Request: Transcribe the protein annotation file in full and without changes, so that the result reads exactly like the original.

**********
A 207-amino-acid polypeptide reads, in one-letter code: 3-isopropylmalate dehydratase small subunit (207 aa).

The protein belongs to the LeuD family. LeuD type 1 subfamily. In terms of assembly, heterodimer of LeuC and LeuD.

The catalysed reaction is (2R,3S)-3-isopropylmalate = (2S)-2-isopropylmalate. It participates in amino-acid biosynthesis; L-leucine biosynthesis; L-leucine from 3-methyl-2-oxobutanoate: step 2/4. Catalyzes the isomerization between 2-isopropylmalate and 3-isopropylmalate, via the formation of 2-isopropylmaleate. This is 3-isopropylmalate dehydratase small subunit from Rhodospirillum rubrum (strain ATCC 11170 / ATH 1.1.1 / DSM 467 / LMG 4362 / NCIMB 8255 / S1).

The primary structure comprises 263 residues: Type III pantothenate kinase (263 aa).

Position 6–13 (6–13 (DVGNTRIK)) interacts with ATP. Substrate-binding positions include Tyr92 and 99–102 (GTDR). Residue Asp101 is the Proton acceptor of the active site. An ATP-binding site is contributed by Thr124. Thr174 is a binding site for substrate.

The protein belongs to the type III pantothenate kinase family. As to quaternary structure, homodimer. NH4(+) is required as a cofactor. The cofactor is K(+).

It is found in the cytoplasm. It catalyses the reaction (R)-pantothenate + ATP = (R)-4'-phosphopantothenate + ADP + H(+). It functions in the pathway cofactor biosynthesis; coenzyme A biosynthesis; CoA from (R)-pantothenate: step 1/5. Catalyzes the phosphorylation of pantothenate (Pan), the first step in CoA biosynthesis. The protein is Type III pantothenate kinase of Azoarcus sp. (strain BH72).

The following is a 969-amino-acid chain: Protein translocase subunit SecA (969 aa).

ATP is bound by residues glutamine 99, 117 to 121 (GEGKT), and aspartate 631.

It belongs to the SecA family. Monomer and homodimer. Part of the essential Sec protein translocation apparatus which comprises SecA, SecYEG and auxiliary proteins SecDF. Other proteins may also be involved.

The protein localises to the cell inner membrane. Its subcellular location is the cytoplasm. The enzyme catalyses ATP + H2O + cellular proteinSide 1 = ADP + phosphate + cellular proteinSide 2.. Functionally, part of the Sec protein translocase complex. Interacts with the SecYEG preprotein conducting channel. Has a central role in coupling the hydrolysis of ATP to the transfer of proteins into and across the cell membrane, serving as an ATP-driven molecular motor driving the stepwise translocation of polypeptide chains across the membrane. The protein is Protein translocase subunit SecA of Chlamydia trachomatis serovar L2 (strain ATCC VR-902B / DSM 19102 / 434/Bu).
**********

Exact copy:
A 207-amino-acid polypeptide reads, in one-letter code: 3-isopropylmalate dehydratase small subunit (207 aa).

The protein belongs to the LeuD family. LeuD type 1 subfamily. In terms of assembly, heterodimer of LeuC and LeuD.

The catalysed reaction is (2R,3S)-3-isopropylmalate = (2S)-2-isopropylmalate. It participates in amino-acid biosynthesis; L-leucine biosynthesis; L-leucine from 3-methyl-2-oxobutanoate: step 2/4. Catalyzes the isomerization between 2-isopropylmalate and 3-isopropylmalate, via the formation of 2-isopropylmaleate. This is 3-isopropylmalate dehydratase small subunit from Rhodospirillum rubrum (strain ATCC 11170 / ATH 1.1.1 / DSM 467 / LMG 4362 / NCIMB 8255 / S1).

The primary structure comprises 263 residues: Type III pantothenate kinase (263 aa).

Position 6–13 (6–13 (DVGNTRIK)) interacts with ATP. Substrate-binding positions include Tyr92 and 99–102 (GTDR). Residue Asp101 is the Proton acceptor of the active site. An ATP-binding site is contributed by Thr124. Thr174 is a binding site for substrate.

The protein belongs to the type III pantothenate kinase family. As to quaternary structure, homodimer. NH4(+) is required as a cofactor. The cofactor is K(+).

It is found in the cytoplasm. It catalyses the reaction (R)-pantothenate + ATP = (R)-4'-phosphopantothenate + ADP + H(+). It functions in the pathway cofactor biosynthesis; coenzyme A biosynthesis; CoA from (R)-pantothenate: step 1/5. Catalyzes the phosphorylation of pantothenate (Pan), the first step in CoA biosynthesis. The protein is Type III pantothenate kinase of Azoarcus sp. (strain BH72).

The following is a 969-amino-acid chain: Protein translocase subunit SecA (969 aa).

ATP is bound by residues glutamine 99, 117 to 121 (GEGKT), and aspartate 631.

It belongs to the SecA family. Monomer and homodimer. Part of the essential Sec protein translocation apparatus which comprises SecA, SecYEG and auxiliary proteins SecDF. Other proteins may also be involved.

The protein localises to the cell inner membrane. Its subcellular location is the cytoplasm. The enzyme catalyses ATP + H2O + cellular proteinSide 1 = ADP + phosphate + cellular proteinSide 2.. Functionally, part of the Sec protein translocase complex. Interacts with the SecYEG preprotein conducting channel. Has a central role in coupling the hydrolysis of ATP to the transfer of proteins into and across the cell membrane, serving as an ATP-driven molecular motor driving the stepwise translocation of polypeptide chains across the membrane. The protein is Protein translocase subunit SecA of Chlamydia trachomatis serovar L2 (strain ATCC VR-902B / DSM 19102 / 434/Bu).